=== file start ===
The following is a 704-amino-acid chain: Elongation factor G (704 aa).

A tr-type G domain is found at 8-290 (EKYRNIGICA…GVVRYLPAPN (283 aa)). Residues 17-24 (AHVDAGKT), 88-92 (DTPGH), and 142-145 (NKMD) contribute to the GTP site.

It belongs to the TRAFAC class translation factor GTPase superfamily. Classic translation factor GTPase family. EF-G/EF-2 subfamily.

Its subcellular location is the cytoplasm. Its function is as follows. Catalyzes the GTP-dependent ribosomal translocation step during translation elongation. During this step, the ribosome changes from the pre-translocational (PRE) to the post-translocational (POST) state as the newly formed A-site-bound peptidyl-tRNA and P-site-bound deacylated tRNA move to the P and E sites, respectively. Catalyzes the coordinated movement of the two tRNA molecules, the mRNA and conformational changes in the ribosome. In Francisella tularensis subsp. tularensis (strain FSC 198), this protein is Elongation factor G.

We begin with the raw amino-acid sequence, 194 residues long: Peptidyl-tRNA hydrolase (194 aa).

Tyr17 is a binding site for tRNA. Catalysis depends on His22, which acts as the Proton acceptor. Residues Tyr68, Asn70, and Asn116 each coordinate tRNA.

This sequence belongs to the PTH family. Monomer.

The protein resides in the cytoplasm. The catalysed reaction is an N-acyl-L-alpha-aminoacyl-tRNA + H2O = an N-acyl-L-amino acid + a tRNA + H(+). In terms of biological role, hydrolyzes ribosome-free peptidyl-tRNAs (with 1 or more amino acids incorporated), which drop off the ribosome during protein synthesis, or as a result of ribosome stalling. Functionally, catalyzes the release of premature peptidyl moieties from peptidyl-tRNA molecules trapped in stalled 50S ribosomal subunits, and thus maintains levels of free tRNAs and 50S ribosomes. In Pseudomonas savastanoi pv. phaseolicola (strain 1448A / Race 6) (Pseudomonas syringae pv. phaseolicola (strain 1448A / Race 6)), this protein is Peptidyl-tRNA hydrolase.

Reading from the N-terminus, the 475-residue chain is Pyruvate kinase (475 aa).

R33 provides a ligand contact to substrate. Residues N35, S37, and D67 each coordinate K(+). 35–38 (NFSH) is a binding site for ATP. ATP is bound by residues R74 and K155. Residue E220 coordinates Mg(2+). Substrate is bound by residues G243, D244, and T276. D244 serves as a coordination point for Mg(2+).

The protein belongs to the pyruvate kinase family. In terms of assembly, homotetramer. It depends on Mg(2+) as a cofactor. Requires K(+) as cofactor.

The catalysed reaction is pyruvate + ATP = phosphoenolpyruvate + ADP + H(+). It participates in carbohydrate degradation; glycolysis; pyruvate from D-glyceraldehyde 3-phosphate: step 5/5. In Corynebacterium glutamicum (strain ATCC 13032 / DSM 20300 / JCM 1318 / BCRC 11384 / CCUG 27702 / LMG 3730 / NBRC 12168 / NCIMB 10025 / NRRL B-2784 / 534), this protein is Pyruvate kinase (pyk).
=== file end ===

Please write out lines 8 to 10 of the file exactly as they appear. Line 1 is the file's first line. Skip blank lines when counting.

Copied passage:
The protein resides in the cytoplasm. The catalysed reaction is an N-acyl-L-alpha-aminoacyl-tRNA + H2O = an N-acyl-L-amino acid + a tRNA + H(+). In terms of biological role, hydrolyzes ribosome-free peptidyl-tRNAs (with 1 or more amino acids incorporated), which drop off the ribosome during protein synthesis, or as a result of ribosome stalling. Functionally, catalyzes the release of premature peptidyl moieties from peptidyl-tRNA molecules trapped in stalled 50S ribosomal subunits, and thus maintains levels of free tRNAs and 50S ribosomes. In Pseudomonas savastanoi pv. phaseolicola (strain 1448A / Race 6) (Pseudomonas syringae pv. phaseolicola (strain 1448A / Race 6)), this protein is Peptidyl-tRNA hydrolase.

Reading from the N-terminus, the 475-residue chain is Pyruvate kinase (475 aa).

R33 provides a ligand contact to substrate. Residues N35, S37, and D67 each coordinate K(+). 35–38 (NFSH) is a binding site for ATP. ATP is bound by residues R74 and K155. Residue E220 coordinates Mg(2+). Substrate is bound by residues G243, D244, and T276. D244 serves as a coordination point for Mg(2+).